All the painting is finished, except for a tiny bit under the keel when she is lifted again next month. We need to spray the hull down today but then she can sit for several weeks before having to go back into the water if necessary. So it says on the paint tins! At 200 GBP a pot, you don’t want to mess up those instructions.
We are still not tied down but the yard did start digging the holes, only to go through a few big cables, one of which provided the electricity to one end of the yard including the office! 3 days later and the hole is still just a hole, with gaffer tape around the cables but we do have concreted in metal spikes near each corner of the boat for tie downs before we leave!
The near disaster was certainly a crowd puller for a while and for the first time since we’ve been here, the yard wasn’t deserted by 1600 on the dot.
The cleat Rob fixed is looking great as he sanded it down slightly and the weather is taking care of the colour. His repair to the stern locker is also holding up well from inside the boat when rain starts to fill it but we will have to wait and see how it fares when we go back into the water or ‘splash’ as the Americans say. It is well sealed in, so I am convinced it will be watertight. The fitting is perfect and no water has leaked into the lazerettes since. Rob checked them thoroughly yesterday, fitting completely into the locker!
The windlass is also fixed but we enlisted the excellent help of Vincent at Regis Electronics as Rob worked out the problem but couldn’t fix it. Vincent came over within half an hour, identified the issue with the power to the windlass and sorted it out for 40 GBP. Our only remaining problem is the batteries. Disconnecting the one which got the thumbs down after a load test, hasn’t stopped the neighbouring one getting hot. We don’t need to charge it via shore power as the solar panels are keeping us charged up and whilst we are away we won’t have anything running. When we get back next month, Vincent will check the other one and we may have to replace both with more AGMs or all 3 with lead acids. Lucky for us we got Tyson, the carpenter, to make such a large access panel in April when we fitted the new hot water tank, as that is where the third AGM sits, way back in the stern.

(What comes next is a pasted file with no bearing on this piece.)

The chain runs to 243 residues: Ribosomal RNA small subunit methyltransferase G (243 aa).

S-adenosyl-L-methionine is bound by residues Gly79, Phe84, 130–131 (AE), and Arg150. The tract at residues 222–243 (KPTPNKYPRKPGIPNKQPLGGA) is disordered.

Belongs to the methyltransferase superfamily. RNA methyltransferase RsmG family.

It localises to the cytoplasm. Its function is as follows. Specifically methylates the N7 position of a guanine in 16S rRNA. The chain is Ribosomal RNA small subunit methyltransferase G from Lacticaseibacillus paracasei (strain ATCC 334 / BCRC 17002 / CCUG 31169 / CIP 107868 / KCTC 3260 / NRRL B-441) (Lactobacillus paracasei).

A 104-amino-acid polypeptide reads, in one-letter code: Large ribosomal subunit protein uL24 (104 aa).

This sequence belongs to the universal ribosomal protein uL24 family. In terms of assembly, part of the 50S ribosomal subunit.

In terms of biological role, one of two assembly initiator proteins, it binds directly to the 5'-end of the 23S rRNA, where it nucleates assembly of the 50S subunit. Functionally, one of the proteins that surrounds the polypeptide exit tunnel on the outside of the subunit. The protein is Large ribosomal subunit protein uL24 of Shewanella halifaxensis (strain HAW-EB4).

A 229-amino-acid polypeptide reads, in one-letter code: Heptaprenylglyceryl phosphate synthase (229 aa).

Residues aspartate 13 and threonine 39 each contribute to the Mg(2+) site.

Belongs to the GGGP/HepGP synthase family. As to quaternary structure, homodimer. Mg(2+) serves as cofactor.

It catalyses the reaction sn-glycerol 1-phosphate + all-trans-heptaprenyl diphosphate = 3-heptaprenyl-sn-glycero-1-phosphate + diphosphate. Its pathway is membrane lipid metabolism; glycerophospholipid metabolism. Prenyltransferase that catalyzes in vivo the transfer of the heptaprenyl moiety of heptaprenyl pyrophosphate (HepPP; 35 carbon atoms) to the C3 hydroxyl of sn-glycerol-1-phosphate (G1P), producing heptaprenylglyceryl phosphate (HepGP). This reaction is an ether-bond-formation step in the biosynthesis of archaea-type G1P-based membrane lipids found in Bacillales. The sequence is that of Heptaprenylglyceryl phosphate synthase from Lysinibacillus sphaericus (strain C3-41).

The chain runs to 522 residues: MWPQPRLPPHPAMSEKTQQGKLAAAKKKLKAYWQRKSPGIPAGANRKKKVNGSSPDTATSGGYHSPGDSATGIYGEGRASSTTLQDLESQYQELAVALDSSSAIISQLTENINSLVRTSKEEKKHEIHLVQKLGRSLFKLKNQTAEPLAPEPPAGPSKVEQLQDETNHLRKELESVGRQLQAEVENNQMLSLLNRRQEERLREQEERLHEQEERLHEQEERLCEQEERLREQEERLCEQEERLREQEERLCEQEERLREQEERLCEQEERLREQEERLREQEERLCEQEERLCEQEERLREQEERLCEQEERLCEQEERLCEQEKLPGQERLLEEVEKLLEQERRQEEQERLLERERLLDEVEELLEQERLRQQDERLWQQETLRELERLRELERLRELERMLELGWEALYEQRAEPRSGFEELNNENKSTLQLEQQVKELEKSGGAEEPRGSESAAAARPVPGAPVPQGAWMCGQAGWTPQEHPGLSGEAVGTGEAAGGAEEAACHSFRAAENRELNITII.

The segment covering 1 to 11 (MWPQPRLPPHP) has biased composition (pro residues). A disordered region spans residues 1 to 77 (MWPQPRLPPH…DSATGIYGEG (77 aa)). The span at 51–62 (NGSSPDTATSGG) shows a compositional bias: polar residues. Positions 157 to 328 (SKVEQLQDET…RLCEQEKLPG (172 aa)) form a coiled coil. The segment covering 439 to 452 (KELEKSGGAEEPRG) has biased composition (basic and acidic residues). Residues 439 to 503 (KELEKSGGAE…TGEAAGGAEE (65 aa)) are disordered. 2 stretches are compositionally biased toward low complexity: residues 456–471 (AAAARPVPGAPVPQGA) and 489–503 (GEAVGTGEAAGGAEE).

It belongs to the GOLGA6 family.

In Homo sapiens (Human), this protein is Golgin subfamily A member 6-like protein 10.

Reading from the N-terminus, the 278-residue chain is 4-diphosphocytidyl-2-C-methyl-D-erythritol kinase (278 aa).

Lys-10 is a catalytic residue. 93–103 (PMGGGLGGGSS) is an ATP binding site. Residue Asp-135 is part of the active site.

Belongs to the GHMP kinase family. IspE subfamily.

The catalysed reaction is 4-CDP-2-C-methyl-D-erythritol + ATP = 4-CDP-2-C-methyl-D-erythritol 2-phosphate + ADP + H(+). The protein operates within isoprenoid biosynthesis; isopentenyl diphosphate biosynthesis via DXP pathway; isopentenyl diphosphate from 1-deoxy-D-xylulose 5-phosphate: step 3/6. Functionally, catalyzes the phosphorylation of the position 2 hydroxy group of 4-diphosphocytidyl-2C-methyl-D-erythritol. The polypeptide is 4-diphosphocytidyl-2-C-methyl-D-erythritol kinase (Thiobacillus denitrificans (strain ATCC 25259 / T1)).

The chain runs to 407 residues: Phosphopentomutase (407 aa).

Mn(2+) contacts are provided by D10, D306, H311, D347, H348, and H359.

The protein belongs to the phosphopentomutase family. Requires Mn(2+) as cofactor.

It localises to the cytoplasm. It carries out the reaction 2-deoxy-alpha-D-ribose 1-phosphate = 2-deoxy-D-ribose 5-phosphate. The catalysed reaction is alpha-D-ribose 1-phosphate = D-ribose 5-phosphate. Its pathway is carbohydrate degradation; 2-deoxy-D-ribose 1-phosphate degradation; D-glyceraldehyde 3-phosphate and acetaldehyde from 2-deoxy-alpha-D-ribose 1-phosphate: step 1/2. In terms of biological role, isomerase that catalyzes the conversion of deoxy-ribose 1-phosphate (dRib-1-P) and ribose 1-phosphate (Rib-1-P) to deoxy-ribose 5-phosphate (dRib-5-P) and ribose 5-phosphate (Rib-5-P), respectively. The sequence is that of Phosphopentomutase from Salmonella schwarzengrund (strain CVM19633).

The bow thruster props and anodes are all painted or replaced and we don’t have any other anodes to do as they are all intact. Now we have our dive certificates we can do some work underwater anyway. We have just 2 days when we return before splashing, time to change the watermaker filters, clean the inside of the boat and put things away after airing the cabins for the month. The boat looks a complete mess again with matresses and cushions stood up, all the lockers, frige and freezer open and the sails inside but we want to avoid mould and bugs, so it has to be done. Its not too bad as 4 weeks is nothing but people who leave their boats longer in more humid climates sometimes come back to a boat full of mould.
We had to obtain a letter from the Marina Office, attach an inventory of ‘removable valuable items’ and make an appointment with customs to visit on Monday before we fly back. Other than that, we haven’t got much more to do other than sort out our packing and visit friends! It is still very windy here and many boats are itching to get south, especially those going to ‘Camp Grenada’ again for the season. They’ll miss their anchoring spots if they don’t hurry! Our friends on ‘Nemo’ are hoping to leave mid week once this next tropical wave goes through, so we wish them a safe passage.
So, we’ll be back in the UK soon and able to have hot rather than cold showers!